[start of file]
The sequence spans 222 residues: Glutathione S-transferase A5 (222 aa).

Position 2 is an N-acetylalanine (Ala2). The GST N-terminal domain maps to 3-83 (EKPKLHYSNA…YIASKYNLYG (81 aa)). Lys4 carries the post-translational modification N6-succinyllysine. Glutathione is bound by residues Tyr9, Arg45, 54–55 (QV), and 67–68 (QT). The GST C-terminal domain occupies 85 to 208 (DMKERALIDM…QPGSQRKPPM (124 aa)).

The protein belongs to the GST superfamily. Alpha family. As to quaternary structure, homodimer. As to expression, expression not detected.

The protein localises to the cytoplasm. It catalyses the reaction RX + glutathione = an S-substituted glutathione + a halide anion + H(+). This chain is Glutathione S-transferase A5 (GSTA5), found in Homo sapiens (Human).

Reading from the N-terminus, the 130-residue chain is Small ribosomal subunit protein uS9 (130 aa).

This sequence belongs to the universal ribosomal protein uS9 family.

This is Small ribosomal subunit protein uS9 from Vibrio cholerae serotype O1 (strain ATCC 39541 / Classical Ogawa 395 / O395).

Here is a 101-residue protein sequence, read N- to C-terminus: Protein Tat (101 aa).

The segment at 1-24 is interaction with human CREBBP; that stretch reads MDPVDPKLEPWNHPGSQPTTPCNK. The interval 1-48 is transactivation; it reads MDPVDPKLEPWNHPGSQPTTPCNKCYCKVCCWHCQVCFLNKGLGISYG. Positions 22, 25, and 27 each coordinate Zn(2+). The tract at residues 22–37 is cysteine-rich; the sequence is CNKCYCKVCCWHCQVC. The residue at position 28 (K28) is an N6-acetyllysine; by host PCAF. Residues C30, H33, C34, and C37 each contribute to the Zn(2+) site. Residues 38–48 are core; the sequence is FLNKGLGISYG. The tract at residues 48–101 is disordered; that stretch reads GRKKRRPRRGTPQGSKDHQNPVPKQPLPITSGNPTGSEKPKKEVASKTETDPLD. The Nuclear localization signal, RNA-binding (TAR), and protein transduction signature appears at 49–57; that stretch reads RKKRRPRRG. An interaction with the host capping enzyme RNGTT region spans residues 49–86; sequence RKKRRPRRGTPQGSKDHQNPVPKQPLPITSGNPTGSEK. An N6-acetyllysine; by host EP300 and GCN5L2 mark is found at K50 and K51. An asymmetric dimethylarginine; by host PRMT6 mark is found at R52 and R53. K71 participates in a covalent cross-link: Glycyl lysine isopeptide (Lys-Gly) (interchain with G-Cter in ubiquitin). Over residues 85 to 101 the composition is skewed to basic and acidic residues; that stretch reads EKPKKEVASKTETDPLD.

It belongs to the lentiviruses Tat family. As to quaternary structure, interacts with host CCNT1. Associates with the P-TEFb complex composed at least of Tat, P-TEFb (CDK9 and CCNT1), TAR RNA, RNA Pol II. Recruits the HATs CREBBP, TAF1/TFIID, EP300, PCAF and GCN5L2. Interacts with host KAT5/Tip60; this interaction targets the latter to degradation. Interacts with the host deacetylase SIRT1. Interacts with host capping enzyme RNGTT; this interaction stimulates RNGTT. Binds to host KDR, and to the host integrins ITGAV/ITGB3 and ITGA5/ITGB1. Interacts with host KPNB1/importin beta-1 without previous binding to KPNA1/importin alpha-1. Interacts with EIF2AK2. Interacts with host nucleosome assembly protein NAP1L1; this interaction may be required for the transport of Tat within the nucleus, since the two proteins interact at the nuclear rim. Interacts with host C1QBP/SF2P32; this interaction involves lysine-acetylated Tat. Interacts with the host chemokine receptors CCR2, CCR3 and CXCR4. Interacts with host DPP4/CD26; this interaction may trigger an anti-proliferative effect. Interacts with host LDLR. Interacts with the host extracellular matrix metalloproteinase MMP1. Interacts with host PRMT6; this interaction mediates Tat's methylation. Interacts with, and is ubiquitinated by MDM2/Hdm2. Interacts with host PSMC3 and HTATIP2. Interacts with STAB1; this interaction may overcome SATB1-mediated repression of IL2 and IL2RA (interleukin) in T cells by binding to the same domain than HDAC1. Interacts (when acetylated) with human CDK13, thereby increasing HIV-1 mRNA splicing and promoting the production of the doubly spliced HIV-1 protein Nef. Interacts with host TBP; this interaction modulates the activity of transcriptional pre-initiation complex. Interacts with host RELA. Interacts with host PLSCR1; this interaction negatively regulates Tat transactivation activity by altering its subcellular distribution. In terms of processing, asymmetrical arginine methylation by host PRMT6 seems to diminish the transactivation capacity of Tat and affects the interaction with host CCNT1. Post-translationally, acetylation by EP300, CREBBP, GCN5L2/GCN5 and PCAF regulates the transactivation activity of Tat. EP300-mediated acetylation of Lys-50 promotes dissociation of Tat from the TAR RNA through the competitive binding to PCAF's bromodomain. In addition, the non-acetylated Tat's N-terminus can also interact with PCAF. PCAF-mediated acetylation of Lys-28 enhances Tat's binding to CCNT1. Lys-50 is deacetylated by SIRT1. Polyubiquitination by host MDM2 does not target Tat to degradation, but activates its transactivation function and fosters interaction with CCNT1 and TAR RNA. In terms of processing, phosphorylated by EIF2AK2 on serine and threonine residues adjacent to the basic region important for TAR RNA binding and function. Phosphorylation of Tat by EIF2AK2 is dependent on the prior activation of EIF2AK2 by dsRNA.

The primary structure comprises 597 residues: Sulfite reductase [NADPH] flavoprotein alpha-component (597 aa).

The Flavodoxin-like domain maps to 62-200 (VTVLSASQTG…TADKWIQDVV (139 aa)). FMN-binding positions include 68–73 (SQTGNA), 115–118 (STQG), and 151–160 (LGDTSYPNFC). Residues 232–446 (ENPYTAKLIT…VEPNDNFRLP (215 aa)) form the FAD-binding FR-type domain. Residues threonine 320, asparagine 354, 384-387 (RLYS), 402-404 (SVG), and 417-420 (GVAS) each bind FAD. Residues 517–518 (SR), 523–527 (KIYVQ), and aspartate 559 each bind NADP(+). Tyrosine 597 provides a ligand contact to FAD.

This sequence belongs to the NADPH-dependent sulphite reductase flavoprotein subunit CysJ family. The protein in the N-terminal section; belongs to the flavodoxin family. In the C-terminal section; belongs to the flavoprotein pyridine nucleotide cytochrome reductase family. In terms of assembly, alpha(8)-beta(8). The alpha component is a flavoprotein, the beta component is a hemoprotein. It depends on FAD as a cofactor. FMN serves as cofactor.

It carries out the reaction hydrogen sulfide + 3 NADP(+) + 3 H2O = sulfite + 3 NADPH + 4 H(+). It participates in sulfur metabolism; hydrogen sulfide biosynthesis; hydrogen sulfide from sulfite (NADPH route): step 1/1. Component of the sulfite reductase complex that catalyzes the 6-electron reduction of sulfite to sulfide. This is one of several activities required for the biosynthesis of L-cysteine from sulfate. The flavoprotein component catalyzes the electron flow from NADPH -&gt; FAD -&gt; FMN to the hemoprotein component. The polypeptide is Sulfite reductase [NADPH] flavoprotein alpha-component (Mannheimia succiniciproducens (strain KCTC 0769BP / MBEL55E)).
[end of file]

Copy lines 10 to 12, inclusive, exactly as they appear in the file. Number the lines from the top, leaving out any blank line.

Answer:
It belongs to the lentiviruses Tat family. As to quaternary structure, interacts with host CCNT1. Associates with the P-TEFb complex composed at least of Tat, P-TEFb (CDK9 and CCNT1), TAR RNA, RNA Pol II. Recruits the HATs CREBBP, TAF1/TFIID, EP300, PCAF and GCN5L2. Interacts with host KAT5/Tip60; this interaction targets the latter to degradation. Interacts with the host deacetylase SIRT1. Interacts with host capping enzyme RNGTT; this interaction stimulates RNGTT. Binds to host KDR, and to the host integrins ITGAV/ITGB3 and ITGA5/ITGB1. Interacts with host KPNB1/importin beta-1 without previous binding to KPNA1/importin alpha-1. Interacts with EIF2AK2. Interacts with host nucleosome assembly protein NAP1L1; this interaction may be required for the transport of Tat within the nucleus, since the two proteins interact at the nuclear rim. Interacts with host C1QBP/SF2P32; this interaction involves lysine-acetylated Tat. Interacts with the host chemokine receptors CCR2, CCR3 and CXCR4. Interacts with host DPP4/CD26; this interaction may trigger an anti-proliferative effect. Interacts with host LDLR. Interacts with the host extracellular matrix metalloproteinase MMP1. Interacts with host PRMT6; this interaction mediates Tat's methylation. Interacts with, and is ubiquitinated by MDM2/Hdm2. Interacts with host PSMC3 and HTATIP2. Interacts with STAB1; this interaction may overcome SATB1-mediated repression of IL2 and IL2RA (interleukin) in T cells by binding to the same domain than HDAC1. Interacts (when acetylated) with human CDK13, thereby increasing HIV-1 mRNA splicing and promoting the production of the doubly spliced HIV-1 protein Nef. Interacts with host TBP; this interaction modulates the activity of transcriptional pre-initiation complex. Interacts with host RELA. Interacts with host PLSCR1; this interaction negatively regulates Tat transactivation activity by altering its subcellular distribution. In terms of processing, asymmetrical arginine methylation by host PRMT6 seems to diminish the transactivation capacity of Tat and affects the interaction with host CCNT1. Post-translationally, acetylation by EP300, CREBBP, GCN5L2/GCN5 and PCAF regulates the transactivation activity of Tat. EP300-mediated acetylation of Lys-50 promotes dissociation of Tat from the TAR RNA through the competitive binding to PCAF's bromodomain. In addition, the non-acetylated Tat's N-terminus can also interact with PCAF. PCAF-mediated acetylation of Lys-28 enhances Tat's binding to CCNT1. Lys-50 is deacetylated by SIRT1. Polyubiquitination by host MDM2 does not target Tat to degradation, but activates its transactivation function and fosters interaction with CCNT1 and TAR RNA. In terms of processing, phosphorylated by EIF2AK2 on serine and threonine residues adjacent to the basic region important for TAR RNA binding and function. Phosphorylation of Tat by EIF2AK2 is dependent on the prior activation of EIF2AK2 by dsRNA.

The primary structure comprises 597 residues: Sulfite reductase [NADPH] flavoprotein alpha-component (597 aa).

The Flavodoxin-like domain maps to 62-200 (VTVLSASQTG…TADKWIQDVV (139 aa)). FMN-binding positions include 68–73 (SQTGNA), 115–118 (STQG), and 151–160 (LGDTSYPNFC). Residues 232–446 (ENPYTAKLIT…VEPNDNFRLP (215 aa)) form the FAD-binding FR-type domain. Residues threonine 320, asparagine 354, 384-387 (RLYS), 402-404 (SVG), and 417-420 (GVAS) each bind FAD. Residues 517–518 (SR), 523–527 (KIYVQ), and aspartate 559 each bind NADP(+). Tyrosine 597 provides a ligand contact to FAD.